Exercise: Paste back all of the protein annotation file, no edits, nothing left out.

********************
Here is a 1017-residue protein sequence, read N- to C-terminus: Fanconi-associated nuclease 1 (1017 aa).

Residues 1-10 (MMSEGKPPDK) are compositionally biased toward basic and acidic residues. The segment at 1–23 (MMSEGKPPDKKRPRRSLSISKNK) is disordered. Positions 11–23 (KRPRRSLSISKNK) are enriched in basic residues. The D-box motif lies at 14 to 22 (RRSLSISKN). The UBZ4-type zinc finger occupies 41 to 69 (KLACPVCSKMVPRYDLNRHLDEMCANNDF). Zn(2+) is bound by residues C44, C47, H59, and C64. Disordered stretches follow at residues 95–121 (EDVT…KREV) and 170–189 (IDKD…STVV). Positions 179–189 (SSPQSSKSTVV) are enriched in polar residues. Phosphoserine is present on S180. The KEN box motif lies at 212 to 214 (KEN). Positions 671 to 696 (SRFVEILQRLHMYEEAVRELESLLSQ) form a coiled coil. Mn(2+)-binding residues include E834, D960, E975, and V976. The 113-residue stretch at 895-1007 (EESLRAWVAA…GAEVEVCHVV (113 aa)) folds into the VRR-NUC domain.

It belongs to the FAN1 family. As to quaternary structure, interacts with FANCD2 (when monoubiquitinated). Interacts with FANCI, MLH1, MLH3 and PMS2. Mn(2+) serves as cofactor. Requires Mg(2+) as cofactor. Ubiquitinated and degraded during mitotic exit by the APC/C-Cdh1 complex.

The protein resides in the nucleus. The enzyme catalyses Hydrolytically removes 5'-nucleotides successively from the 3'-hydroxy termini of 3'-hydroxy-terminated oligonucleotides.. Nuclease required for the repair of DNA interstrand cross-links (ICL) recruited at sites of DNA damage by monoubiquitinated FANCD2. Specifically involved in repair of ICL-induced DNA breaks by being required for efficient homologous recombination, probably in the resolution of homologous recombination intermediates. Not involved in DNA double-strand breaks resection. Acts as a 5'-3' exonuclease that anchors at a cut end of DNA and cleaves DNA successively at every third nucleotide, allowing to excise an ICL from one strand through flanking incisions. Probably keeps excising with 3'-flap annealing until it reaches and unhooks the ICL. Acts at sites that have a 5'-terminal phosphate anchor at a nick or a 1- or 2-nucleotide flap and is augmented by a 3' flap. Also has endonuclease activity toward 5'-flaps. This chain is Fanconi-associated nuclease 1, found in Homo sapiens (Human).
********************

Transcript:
Here is a 1017-residue protein sequence, read N- to C-terminus: Fanconi-associated nuclease 1 (1017 aa).

Residues 1-10 (MMSEGKPPDK) are compositionally biased toward basic and acidic residues. The segment at 1–23 (MMSEGKPPDKKRPRRSLSISKNK) is disordered. Positions 11–23 (KRPRRSLSISKNK) are enriched in basic residues. The D-box motif lies at 14 to 22 (RRSLSISKN). The UBZ4-type zinc finger occupies 41 to 69 (KLACPVCSKMVPRYDLNRHLDEMCANNDF). Zn(2+) is bound by residues C44, C47, H59, and C64. Disordered stretches follow at residues 95–121 (EDVT…KREV) and 170–189 (IDKD…STVV). Positions 179–189 (SSPQSSKSTVV) are enriched in polar residues. Phosphoserine is present on S180. The KEN box motif lies at 212 to 214 (KEN). Positions 671 to 696 (SRFVEILQRLHMYEEAVRELESLLSQ) form a coiled coil. Mn(2+)-binding residues include E834, D960, E975, and V976. The 113-residue stretch at 895-1007 (EESLRAWVAA…GAEVEVCHVV (113 aa)) folds into the VRR-NUC domain.

It belongs to the FAN1 family. As to quaternary structure, interacts with FANCD2 (when monoubiquitinated). Interacts with FANCI, MLH1, MLH3 and PMS2. Mn(2+) serves as cofactor. Requires Mg(2+) as cofactor. Ubiquitinated and degraded during mitotic exit by the APC/C-Cdh1 complex.

The protein resides in the nucleus. The enzyme catalyses Hydrolytically removes 5'-nucleotides successively from the 3'-hydroxy termini of 3'-hydroxy-terminated oligonucleotides.. Nuclease required for the repair of DNA interstrand cross-links (ICL) recruited at sites of DNA damage by monoubiquitinated FANCD2. Specifically involved in repair of ICL-induced DNA breaks by being required for efficient homologous recombination, probably in the resolution of homologous recombination intermediates. Not involved in DNA double-strand breaks resection. Acts as a 5'-3' exonuclease that anchors at a cut end of DNA and cleaves DNA successively at every third nucleotide, allowing to excise an ICL from one strand through flanking incisions. Probably keeps excising with 3'-flap annealing until it reaches and unhooks the ICL. Acts at sites that have a 5'-terminal phosphate anchor at a nick or a 1- or 2-nucleotide flap and is augmented by a 3' flap. Also has endonuclease activity toward 5'-flaps. This chain is Fanconi-associated nuclease 1, found in Homo sapiens (Human).